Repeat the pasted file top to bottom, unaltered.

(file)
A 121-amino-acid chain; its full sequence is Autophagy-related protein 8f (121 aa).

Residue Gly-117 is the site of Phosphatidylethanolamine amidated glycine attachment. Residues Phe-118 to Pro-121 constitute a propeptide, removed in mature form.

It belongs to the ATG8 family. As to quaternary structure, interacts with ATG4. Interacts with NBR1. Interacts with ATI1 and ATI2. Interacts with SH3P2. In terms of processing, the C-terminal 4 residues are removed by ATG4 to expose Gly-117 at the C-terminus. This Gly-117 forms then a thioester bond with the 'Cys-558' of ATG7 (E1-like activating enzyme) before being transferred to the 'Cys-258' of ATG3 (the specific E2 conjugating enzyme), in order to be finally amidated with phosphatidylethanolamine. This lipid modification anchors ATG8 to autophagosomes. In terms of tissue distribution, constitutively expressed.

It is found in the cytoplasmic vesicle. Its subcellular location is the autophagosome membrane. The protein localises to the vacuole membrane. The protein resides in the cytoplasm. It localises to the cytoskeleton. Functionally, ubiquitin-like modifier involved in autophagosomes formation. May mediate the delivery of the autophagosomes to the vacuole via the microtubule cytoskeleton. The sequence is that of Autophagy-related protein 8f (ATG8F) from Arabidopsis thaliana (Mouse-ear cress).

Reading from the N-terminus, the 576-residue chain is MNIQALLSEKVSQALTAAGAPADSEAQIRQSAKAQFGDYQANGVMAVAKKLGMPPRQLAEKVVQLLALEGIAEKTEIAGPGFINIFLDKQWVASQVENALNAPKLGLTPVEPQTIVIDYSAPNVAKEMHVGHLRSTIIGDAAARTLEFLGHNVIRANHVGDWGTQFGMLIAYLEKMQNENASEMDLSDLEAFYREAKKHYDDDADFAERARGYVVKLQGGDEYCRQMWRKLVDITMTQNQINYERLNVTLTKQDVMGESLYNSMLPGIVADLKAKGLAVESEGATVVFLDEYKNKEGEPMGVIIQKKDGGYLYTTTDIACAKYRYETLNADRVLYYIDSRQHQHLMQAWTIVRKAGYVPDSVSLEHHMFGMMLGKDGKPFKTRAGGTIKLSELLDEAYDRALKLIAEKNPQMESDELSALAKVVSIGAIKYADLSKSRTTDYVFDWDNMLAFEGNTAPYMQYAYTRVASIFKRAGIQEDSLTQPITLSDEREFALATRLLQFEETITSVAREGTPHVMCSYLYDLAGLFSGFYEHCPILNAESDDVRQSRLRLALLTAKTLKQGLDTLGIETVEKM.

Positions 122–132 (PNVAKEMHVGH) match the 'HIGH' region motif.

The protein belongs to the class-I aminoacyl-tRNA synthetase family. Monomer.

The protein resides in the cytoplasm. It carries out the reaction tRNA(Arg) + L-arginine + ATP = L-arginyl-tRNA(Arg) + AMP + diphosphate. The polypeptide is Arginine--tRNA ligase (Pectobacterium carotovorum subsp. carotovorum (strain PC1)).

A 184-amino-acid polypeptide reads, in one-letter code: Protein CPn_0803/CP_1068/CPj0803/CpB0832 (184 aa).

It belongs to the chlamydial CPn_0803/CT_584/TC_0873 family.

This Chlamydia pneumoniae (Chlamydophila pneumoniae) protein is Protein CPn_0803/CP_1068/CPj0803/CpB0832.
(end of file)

A 121-amino-acid chain; its full sequence is Autophagy-related protein 8f (121 aa).

Residue Gly-117 is the site of Phosphatidylethanolamine amidated glycine attachment. Residues Phe-118 to Pro-121 constitute a propeptide, removed in mature form.

It belongs to the ATG8 family. As to quaternary structure, interacts with ATG4. Interacts with NBR1. Interacts with ATI1 and ATI2. Interacts with SH3P2. In terms of processing, the C-terminal 4 residues are removed by ATG4 to expose Gly-117 at the C-terminus. This Gly-117 forms then a thioester bond with the 'Cys-558' of ATG7 (E1-like activating enzyme) before being transferred to the 'Cys-258' of ATG3 (the specific E2 conjugating enzyme), in order to be finally amidated with phosphatidylethanolamine. This lipid modification anchors ATG8 to autophagosomes. In terms of tissue distribution, constitutively expressed.

It is found in the cytoplasmic vesicle. Its subcellular location is the autophagosome membrane. The protein localises to the vacuole membrane. The protein resides in the cytoplasm. It localises to the cytoskeleton. Functionally, ubiquitin-like modifier involved in autophagosomes formation. May mediate the delivery of the autophagosomes to the vacuole via the microtubule cytoskeleton. The sequence is that of Autophagy-related protein 8f (ATG8F) from Arabidopsis thaliana (Mouse-ear cress).

Reading from the N-terminus, the 576-residue chain is MNIQALLSEKVSQALTAAGAPADSEAQIRQSAKAQFGDYQANGVMAVAKKLGMPPRQLAEKVVQLLALEGIAEKTEIAGPGFINIFLDKQWVASQVENALNAPKLGLTPVEPQTIVIDYSAPNVAKEMHVGHLRSTIIGDAAARTLEFLGHNVIRANHVGDWGTQFGMLIAYLEKMQNENASEMDLSDLEAFYREAKKHYDDDADFAERARGYVVKLQGGDEYCRQMWRKLVDITMTQNQINYERLNVTLTKQDVMGESLYNSMLPGIVADLKAKGLAVESEGATVVFLDEYKNKEGEPMGVIIQKKDGGYLYTTTDIACAKYRYETLNADRVLYYIDSRQHQHLMQAWTIVRKAGYVPDSVSLEHHMFGMMLGKDGKPFKTRAGGTIKLSELLDEAYDRALKLIAEKNPQMESDELSALAKVVSIGAIKYADLSKSRTTDYVFDWDNMLAFEGNTAPYMQYAYTRVASIFKRAGIQEDSLTQPITLSDEREFALATRLLQFEETITSVAREGTPHVMCSYLYDLAGLFSGFYEHCPILNAESDDVRQSRLRLALLTAKTLKQGLDTLGIETVEKM.

Positions 122–132 (PNVAKEMHVGH) match the 'HIGH' region motif.

The protein belongs to the class-I aminoacyl-tRNA synthetase family. Monomer.

The protein resides in the cytoplasm. It carries out the reaction tRNA(Arg) + L-arginine + ATP = L-arginyl-tRNA(Arg) + AMP + diphosphate. The polypeptide is Arginine--tRNA ligase (Pectobacterium carotovorum subsp. carotovorum (strain PC1)).

A 184-amino-acid polypeptide reads, in one-letter code: Protein CPn_0803/CP_1068/CPj0803/CpB0832 (184 aa).

It belongs to the chlamydial CPn_0803/CT_584/TC_0873 family.

This Chlamydia pneumoniae (Chlamydophila pneumoniae) protein is Protein CPn_0803/CP_1068/CPj0803/CpB0832.